Entering INSEAD as a 16J Partner, I viewed the coming year as an endless stream of potential paths, but one avenue I didn’t expect to go down was towards the start-up world. However, one can say that at INSEAD there are a growing number of Entrepreneur-spirited individuals. Personally, this journey started during the first few weeks when my B-schooler and I received an invitation to the INSEAD Entrepreneurship Bootcamp, hosted by the INSEAD Centre for Entrepreneurship. Why not, we said, lets have a go at this. Briefly, I can say it was one of the best academic learning experiences I have had in my life (hand in hand with MIT’s Global Entrepreneurship Bootcamp – but that’s another story). With that, I was hooked – I got the Entrepreneurship “itch”, as they say. During the next 10 months, I went on to constantly test the depths of my entrepreneurial waters. I tapped into INSEAD’s resources to develop different skill sets, learn about common pitfalls, and the like. Below, I share some of the opportunities I looked at and you too can look at during your time at INSEAD, whether as a student or a partner:

1- INSEAD Entrepreneurship Club (IEC): The student-run club IEC is one of the most happening clubs at INSEAD. They host speaker series, networking events and career treks. The most impressive event was the week-long event in which IEC and INDEVOR joined forces and created the Social Impact – Entrepreneurship week. This week was a great opportunity to dive deeper into particularities of the impact entrepreneurs are able to make. It was an eventful week – a panel discussion, a start-up pitching forum and talks from successful entrepreneurs (students and C-level professionals alike). The week ended with an entrepreneurship and social impact career forum, from which I took the opportunity to connect with a speaker and ended up interning at a multi-family wealth management office in Singapore.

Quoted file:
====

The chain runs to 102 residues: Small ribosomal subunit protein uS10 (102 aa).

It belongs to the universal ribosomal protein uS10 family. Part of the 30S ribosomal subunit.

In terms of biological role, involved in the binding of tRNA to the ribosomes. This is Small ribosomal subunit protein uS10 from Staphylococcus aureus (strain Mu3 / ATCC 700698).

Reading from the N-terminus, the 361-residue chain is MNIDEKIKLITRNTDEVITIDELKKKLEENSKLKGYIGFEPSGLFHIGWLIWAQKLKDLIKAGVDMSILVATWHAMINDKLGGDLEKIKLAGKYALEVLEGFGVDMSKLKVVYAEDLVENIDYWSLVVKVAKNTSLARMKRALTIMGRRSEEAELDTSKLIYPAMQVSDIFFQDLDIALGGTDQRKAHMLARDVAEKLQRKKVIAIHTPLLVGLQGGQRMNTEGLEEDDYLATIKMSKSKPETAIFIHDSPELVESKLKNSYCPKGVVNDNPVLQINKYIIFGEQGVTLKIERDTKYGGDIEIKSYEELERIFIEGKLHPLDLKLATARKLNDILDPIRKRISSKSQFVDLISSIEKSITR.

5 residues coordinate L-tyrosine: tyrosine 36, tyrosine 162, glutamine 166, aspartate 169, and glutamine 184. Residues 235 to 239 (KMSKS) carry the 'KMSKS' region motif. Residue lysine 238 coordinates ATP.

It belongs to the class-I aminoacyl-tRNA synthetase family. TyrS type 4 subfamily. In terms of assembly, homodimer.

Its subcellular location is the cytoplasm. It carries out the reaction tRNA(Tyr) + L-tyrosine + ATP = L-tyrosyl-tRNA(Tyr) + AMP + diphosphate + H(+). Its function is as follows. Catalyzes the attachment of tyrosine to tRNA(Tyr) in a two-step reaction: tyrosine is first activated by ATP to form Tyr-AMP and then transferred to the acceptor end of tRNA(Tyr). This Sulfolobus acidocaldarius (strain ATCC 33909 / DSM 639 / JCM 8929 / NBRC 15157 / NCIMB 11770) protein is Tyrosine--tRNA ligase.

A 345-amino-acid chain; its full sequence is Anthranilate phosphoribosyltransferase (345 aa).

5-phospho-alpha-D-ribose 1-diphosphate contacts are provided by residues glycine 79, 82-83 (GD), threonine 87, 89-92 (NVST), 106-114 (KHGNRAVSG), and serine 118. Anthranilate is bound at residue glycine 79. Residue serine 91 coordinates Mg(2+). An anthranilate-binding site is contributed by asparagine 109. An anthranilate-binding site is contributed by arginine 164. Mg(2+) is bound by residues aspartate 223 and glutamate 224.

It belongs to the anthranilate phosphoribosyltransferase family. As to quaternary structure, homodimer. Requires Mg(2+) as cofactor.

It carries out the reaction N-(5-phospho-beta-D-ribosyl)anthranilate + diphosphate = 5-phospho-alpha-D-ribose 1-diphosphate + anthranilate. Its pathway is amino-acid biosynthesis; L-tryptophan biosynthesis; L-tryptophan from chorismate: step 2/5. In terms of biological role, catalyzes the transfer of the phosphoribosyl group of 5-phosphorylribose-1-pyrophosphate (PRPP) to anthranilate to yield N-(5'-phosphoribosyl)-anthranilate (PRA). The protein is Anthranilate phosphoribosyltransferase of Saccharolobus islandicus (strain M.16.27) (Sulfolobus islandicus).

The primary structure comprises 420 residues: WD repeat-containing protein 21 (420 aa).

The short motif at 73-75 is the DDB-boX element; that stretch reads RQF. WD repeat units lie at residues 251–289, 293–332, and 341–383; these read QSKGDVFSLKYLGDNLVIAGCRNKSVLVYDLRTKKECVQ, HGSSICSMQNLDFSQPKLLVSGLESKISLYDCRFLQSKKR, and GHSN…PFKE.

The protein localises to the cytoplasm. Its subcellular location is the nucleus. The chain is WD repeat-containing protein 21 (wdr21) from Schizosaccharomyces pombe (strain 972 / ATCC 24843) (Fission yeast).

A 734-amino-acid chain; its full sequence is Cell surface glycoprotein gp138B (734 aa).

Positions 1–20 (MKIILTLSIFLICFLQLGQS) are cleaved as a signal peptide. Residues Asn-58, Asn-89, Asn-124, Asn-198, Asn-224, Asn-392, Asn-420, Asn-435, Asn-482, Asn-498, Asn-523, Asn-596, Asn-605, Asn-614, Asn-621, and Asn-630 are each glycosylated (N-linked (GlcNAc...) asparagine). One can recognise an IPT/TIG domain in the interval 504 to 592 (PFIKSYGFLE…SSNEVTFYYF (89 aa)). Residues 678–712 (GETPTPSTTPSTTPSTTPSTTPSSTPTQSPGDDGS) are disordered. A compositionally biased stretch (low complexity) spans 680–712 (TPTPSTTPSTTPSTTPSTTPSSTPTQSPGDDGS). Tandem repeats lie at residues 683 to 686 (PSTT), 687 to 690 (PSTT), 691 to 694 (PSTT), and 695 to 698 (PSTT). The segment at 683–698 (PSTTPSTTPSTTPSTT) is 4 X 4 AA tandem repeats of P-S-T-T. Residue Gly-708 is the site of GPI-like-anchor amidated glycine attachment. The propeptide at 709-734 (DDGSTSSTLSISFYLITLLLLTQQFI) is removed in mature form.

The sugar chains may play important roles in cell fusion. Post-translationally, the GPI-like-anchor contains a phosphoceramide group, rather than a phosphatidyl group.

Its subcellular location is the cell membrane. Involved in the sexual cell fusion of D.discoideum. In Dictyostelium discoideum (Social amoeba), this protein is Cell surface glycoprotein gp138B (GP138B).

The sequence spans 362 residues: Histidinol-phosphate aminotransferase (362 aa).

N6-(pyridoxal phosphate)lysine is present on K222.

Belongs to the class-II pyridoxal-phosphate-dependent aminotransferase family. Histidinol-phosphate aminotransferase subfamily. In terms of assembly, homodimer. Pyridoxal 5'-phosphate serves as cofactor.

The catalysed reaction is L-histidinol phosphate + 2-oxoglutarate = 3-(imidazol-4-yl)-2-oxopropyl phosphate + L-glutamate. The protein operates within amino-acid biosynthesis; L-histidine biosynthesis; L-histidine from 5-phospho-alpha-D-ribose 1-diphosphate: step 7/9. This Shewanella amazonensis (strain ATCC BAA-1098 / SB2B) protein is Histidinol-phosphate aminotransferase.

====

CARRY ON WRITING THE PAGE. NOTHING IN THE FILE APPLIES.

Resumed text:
2- Campus locations: According to Campass’s Startup Ecosystem Ranking 2015 report, which has insights on the world’s top start-up territories, Singapore and Paris rank in the top 20, in spots 10 and 11 respectively. In Singapore in particular, you can access Block 71 right across the street from the campus. As per The Economist, it is “the world’s most tightly packed entrepreneurial ecosystem”, and hosts hundreds of start-ups and incubators. On the other hand in Fontainebleau, The Mews was created. Housing INSEAD’s aspiring entrepreneurs, it is a collaborative work space and a first step towards an incubator. It is also used as a space to host many of IEC’s events.

3- The People Around You: One of the benefits of being involved in the MBA experience is the student community. People come with a wealth of experience, knowledge and ambition, from all corners of the earth, namely in the case for the 16J class: 72 countries. There is a lot of networking involved with students from 3 batches (the one you are connected to, plus the 2 that overlap). There will be many students who have come from the start-up scene, whether from accelerators, VCs, fundraising or start-ups. These same people might one day make great advisors too. There is also a wealth of Alumni who have built many successful and inspiring companies, of which you are connected to through the INSEAD community. Reach out to them when needed and they will surely be more than happy to help.